As the season goes along, I’m going to pass along my biggest observation on the Calgary Flames every ten games. With the first ten in the books, let’s get into the first instalment of a new feature.
It’s safe to say the first ten games of the season in Flamesville hasn’t been very positive. Calgary is out to a 2-7-1 start, and while I was one of the many to warn about regression, I didn’t see things being as bad as they’ve been. I was fully expecting certain parts of Calgary’s game to fall back to the pack. I was also hoping progression in other areas would help counteract any statistical regression we might see. That counterbalance hasn’t been there through ten games, though, and that’s my biggest takeaway from the start of this season.
Kent did a great job of delving into the reasons behind this horrid start on Wednesday, and I think it’s must read material. For me the start to this season has been punctuated by the Flames not getting away with the things they were able to overcome last year. That in and of itself isn’t surprising because eventually those habits were going to catch up to Calgary in the win-loss columns. What is more surprising is the fact that we haven’t seen much, if any, improvement in the team’s overall game.
The magic of the 2014-2015 season was going to be difficult to replicate. The Flames weren’t going to be able to count on multiple miracle comebacks and a sky high shooting percentage. Where they needed to improve was in their possession game, because that would help offset the natural regression of being an outlier team the year previous. That hasn’t happened, which is slightly frustrating, because I think there were reasons to think it could.
I had hoped the acquisitions of Dougie Hamilton and Michael Frolik along with the addition of Sam Bennett on a full time basis could really help move this possession train forward. Hamilton had strong underlying numbers in Boston last season, Frolik came with a proven track record of solid two way play, and Bennett was coming off a stellar postseason as an 18-year-old.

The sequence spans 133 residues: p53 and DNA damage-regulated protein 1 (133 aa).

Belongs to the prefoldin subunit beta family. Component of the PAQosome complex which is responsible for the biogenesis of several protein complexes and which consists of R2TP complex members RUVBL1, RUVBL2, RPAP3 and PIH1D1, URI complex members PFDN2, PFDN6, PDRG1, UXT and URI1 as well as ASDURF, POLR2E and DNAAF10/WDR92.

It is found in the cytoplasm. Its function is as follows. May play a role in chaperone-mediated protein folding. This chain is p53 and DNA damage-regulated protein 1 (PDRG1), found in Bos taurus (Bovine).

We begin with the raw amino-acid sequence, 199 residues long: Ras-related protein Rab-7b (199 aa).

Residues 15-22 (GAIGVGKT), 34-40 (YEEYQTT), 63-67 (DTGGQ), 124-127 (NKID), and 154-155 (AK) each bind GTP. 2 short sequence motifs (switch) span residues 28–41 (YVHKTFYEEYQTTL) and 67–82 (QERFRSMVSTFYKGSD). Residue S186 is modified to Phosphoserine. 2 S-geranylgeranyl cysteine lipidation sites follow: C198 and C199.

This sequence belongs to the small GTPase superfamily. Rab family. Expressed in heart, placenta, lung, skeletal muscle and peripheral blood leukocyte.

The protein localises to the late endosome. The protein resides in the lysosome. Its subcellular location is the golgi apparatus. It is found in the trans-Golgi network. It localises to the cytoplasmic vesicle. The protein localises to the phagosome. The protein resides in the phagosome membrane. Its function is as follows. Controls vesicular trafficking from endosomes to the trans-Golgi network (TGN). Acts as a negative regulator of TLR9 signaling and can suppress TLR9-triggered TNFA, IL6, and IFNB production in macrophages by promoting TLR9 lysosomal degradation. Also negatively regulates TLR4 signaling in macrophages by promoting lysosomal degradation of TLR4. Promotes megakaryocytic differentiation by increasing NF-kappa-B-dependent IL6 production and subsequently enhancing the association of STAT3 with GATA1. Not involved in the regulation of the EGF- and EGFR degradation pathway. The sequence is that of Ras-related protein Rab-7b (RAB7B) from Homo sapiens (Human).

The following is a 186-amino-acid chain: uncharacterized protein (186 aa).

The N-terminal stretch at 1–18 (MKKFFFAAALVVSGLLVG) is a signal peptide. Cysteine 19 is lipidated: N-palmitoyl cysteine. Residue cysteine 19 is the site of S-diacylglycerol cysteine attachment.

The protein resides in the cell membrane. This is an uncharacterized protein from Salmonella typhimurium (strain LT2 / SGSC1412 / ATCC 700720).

On the bright side, Frolik has been as advertised for the most part. Calgary’s big free agent signing this past summer has seen plenty of defensive responsibility (46.5% OZS) while still being one of the team’s best play driving forwards. His 49.19 CF% is fourth on the Flames among forwards and he’s also fifth on the team in scoring with five points. The problem here is that it’s hard for Frolik to help move things forward when other key forward contributors haven’t been pushing in the same direction. More on that later.
As I wrote earlier this week, I’ve quite liked Bennett in the role he’s been asked to play. Other than Wednesday’s game in Ottawa, Bennett hasn’t been put in spots overly conducive to offensive production. That said, he’s done a nice job in the defensive situations he’s been put in, specifically knowing he’s a rookie. To this point, though, he hasn’t made a significant impact on the club’s ability to possess the puck, at least not yet.
The biggest stunner is Hamilton. While I thought it might take some time for him to adjust, I didn’t think that feeling out process would be as painful as it’s been. I firmly believe Hamilton will figure it out, but I think his struggles to start the season have played a part in Calgary’s below average offensive zone time stats.
The good news is that, in this category, there’s really nowhere to go but up. Bennett is only going to get better as he matures physically and as an NHLer. Hamilton, on the other hand, likely can’t be a whole lot worse than what he’s shown in the early stages of his Flames career.